Beat the peak, Eskom urges consumers

Electricity pylons in Beaufort West. Nersa is holding public hearings on Eskom's proposed revenue price determination. (Picture: Chris Kirchhoff/MCSA)
Electricity pylons in Beaufort West. Nersa is holding public hearings on Eskom's proposed revenue price determination. (Picture: Chris Kirchhoff/MCSA)

Cape Town - Eskom has repeated its urgent call on electricity users to help it "beat the peak" this winter by switching off non-essential appliances between 17:00 and 21:00 each day.

Briefing members of Parliament's public enterprises portfolio committee on Tuesday, Eskom CEO Brian Dames said while Eskom was confident it could supply power "most of the day", the utility's primary concern was early evenings, when there was a significant spike in demand.

"We believe that it's more than do-able, with the support of customers, to reduce that demand over that peak period. We think that [a drop in demand] of more than 2000MW will be more than enough to ensure the security of supply within [that period]."

Dames said Eskom intended performing essential maintenance on nine power generation units between April and August.

This was unavoidable for the long-term sustainability of its power plants. He said if four million households switched off their hot-water geysers between 17:00 and 21:00 each day, this would yield the electricity saving needed.

"The message for this winter is it's going to be different to other winters because we have to do this maintenance that we can't postpone any longer. Our intention is to keep the lights on. We think it is possible, but we can't do it alone -- everybody must work with us," Dames said.

"If everybody works with us, particularly over that peak period, we can make sure we keep the lights on and do the maintenance we need to do."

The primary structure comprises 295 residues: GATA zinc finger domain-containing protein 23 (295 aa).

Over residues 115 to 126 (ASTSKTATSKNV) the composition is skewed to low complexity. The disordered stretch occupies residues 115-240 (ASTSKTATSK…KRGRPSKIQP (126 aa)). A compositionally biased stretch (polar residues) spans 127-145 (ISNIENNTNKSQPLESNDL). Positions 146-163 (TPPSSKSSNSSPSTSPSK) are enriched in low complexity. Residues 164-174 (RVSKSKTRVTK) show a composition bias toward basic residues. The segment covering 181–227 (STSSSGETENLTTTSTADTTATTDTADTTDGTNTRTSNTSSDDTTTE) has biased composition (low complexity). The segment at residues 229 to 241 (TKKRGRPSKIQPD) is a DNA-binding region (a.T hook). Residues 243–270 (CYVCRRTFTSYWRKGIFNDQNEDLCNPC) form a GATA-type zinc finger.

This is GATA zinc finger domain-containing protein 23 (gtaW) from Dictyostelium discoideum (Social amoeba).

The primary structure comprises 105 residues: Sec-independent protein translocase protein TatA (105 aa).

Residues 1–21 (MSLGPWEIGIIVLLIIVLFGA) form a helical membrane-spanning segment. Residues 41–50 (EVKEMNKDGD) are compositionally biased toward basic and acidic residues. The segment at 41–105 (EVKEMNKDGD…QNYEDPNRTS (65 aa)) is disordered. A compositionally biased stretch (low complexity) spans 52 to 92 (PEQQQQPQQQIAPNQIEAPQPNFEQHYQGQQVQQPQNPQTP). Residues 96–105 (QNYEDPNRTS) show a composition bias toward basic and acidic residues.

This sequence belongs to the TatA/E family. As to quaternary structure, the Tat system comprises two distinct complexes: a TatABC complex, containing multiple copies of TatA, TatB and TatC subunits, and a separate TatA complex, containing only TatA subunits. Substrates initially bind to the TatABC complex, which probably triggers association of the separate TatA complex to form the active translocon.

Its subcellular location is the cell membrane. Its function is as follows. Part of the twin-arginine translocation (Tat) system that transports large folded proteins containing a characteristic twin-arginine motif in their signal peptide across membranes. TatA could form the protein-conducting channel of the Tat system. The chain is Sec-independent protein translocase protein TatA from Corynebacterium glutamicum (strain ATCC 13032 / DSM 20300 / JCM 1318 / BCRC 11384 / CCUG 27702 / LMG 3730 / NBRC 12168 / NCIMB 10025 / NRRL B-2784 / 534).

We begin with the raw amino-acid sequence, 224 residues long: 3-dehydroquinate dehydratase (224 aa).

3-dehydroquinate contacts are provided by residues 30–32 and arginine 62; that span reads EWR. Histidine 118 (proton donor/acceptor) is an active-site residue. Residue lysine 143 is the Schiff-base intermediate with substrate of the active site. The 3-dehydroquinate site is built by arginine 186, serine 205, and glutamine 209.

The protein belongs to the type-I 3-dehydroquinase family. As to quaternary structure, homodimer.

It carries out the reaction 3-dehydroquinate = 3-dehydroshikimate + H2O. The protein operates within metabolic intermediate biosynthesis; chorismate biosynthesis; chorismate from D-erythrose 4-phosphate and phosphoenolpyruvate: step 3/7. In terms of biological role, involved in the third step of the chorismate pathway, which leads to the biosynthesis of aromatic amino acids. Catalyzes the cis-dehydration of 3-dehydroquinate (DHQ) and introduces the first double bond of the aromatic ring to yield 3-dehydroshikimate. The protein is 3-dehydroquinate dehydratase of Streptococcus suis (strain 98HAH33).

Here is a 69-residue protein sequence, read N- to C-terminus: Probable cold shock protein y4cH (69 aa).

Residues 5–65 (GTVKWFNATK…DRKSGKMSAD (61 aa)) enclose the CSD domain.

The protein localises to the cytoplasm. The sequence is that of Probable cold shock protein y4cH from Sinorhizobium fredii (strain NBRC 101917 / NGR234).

Referring to the maintenance needed on the nine generation units, he said this could take up to six months. Some of it could take as long as 180 days, while a "short" maintenance period would be 40 days.

Among the questions put to Dames at Tuesday's briefing was whether rumours were true that he planned to quit his post.

African National Congress MP Aubrey Mokoena asked him: "Mr Dames, there was rumour that you, as CEO, were going to leave Eskom. Can you categorically dispel or confirm [this rumour]?"

Dames replied he was "fully committed" to the job.

"It's very important that Eskom, with its 40 000 people and 40 000 contractors, is stable; that it has leadership in place that knows what it's doing and what it's working towards," he said.

"I'm fully committed to what I have to do and to lead Eskom, if that is what I'm asked to do. I've got a team that is in place and they've been together for some time and that is important."

Eskom played an important role in South Africa and "my commitment is to make sure we do that", he said.

In a statement on Monday, Eskom said peak demand this winter was forecast at 36.8 gigawatt (GW), but this was the average for an hour. The "peak within the peak" could go as high as 37GW to 38GW.

One gigawatt is equal to 1000 megawatts (MW).

Going into winter, demand could spike by more than 3000MW during the evening peak -- equivalent to the output of five generating units at a large power station.

Responding to a question at Tuesday's briefing about switching household geysers off between 17:00 and 21:00, Dames said this would not cause damage or result in a higher electricity bill.

"It is better to switch a geyser off, then switch it on when needed... it does not damage the geyser, and you do not use more power," he said.

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